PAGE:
Figure 6. Changes in ROS and gene expression in response to subtilisin mutants. (A) The standard curve was generated from the average optical density OD450 obtained for each of the six plant ROS standard concentrations (0, 7.5, 15, 30, 60, and 220 ng/ml). (B) The ROS concentration of N. benthamiana expressing pK7WG2D control (EV), subtilisin-p7 mutants (M7), subtilisin-p13 mutants (M13), and wild-type subtilisin (WT) were measured by ELISA at various times (0, 1, 2, 3, and 4 days). (C) Accumulation of ROS was analyzed in N. benthamiana leaves expressing pK7WG2D control (EV), subtilisin-p7 mutants (M7), subtilisin-p13 mutants (M13), and wild-type subtilisin (WT) at 0–4 DAI. ROS was visualized by 3,3′ diaminobenzidine (DAB) staining methods. Brownish deposits were indicative of ROS. (D) Expression analysis of resistance-related genes WRKY7/8, ACRE31, Pti1, CYP71D20, and FRK in EV, M7, M13, and WT at 1–4 DAI. The samples were normalized against Actin and expression levels are represented as fold changes relative to the control. Data are means ± SD of three independent experiments. Columns with different letters indicate significant differences according to Duncan’s multiple tests (p < 0.05).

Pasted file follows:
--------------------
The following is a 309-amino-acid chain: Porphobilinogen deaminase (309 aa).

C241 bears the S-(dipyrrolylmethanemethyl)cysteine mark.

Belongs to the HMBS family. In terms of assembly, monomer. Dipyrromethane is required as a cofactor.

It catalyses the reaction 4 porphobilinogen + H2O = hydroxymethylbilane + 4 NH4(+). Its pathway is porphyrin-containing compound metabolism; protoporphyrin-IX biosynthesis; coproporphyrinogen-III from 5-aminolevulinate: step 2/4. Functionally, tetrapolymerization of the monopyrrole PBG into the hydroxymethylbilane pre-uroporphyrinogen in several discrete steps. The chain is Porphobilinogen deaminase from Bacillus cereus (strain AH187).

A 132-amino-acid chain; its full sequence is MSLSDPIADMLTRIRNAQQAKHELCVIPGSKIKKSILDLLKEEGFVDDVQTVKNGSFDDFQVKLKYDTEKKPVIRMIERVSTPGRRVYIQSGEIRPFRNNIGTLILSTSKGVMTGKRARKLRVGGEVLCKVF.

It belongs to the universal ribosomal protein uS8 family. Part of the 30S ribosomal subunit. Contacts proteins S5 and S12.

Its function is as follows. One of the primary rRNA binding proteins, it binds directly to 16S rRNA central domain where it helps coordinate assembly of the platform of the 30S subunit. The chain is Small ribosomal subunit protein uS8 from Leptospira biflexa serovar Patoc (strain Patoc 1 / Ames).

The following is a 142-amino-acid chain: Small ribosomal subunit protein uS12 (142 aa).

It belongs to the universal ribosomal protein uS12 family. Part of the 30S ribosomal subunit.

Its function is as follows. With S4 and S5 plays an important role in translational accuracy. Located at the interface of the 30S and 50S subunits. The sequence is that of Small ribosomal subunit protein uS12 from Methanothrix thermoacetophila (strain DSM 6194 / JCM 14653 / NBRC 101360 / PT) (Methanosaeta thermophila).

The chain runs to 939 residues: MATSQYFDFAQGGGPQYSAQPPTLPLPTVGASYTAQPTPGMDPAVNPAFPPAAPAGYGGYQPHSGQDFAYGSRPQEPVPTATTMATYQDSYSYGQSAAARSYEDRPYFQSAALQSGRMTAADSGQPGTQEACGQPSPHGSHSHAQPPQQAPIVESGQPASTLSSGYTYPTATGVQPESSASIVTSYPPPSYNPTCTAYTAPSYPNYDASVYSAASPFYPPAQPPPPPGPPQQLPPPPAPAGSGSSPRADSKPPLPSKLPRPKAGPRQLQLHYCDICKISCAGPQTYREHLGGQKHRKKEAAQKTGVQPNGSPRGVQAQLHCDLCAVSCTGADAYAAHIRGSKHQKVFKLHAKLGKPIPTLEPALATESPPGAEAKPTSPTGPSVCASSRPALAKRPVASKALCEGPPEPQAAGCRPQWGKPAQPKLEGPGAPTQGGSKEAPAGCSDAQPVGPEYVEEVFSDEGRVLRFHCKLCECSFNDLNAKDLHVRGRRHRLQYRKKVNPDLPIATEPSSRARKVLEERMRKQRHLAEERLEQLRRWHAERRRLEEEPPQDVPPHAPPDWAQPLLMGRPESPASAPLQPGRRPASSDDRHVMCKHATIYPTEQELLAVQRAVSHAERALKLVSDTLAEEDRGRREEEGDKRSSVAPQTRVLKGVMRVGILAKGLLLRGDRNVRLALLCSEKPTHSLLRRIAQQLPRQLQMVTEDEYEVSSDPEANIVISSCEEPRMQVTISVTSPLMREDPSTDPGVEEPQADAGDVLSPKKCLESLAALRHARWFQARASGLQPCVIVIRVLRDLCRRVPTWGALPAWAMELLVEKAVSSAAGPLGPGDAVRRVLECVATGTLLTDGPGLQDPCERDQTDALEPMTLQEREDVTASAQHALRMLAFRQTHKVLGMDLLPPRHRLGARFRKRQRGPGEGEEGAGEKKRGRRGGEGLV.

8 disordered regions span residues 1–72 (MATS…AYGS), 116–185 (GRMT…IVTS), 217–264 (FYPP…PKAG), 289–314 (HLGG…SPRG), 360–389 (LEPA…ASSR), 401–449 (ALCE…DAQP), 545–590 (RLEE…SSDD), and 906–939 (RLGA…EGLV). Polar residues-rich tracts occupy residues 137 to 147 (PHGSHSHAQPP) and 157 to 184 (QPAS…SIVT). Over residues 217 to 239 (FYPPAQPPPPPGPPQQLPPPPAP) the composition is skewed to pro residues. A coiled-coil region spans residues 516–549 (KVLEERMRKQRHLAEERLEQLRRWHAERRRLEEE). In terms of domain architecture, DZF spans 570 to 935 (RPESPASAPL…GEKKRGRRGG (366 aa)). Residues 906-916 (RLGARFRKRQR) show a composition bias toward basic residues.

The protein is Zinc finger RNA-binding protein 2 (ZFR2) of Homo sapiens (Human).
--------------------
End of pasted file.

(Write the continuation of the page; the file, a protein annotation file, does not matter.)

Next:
To further illustrate the roles of G307/T308 and S213/L214/G215 in subtilisin-induced disease resistance, we analyzed the expression levels of the WRKY7, WRKY8, ACRE31, Pti1, CYP71D20, and FRK gene in EV, M7, M13, and WT. RT-qPCR analysis showed that Pti1, ACRE31, FRK, and WRKY7 expression levels in M7 decreased significantly compared with those of WT at 3–4 DAI, among which ACRE31 and FRK expression levels of M7 did not differ significantly from those of EV at 3 DAI, and ACRE31, Pti1, and WRKY7 expression levels in M7 did not differ significantly from those of EV at 4 DAI. The expression levels of CYP71D20 in M7 decreased significantly compared with those of WT at 2–4 DAI. WRKY8 expression levels of M7 were significantly decreased compared with those of WT at 4 DAI. ACRE31, FRK, and Pti1 expression levels of M13 were significantly decreased compared with WT at 2–4 DAI. CYP71D20 expression levels of M13 were significantly decreased compared with WT at 2 DAI and 3 DAI. WRKY8 expression levels in M13 decreased significantly compared with those of WT, while not significantly different from EV in 3 DAI and 4 DAI (Figure 6D). ACRE31, FRK, and Pti1 of M7 were significantly higher than those of M13 at 2 DAI. The expression levels of pti1, WRKY7, and WRKY8 in M7 were significantly higher than those of M13 at 3 DAI.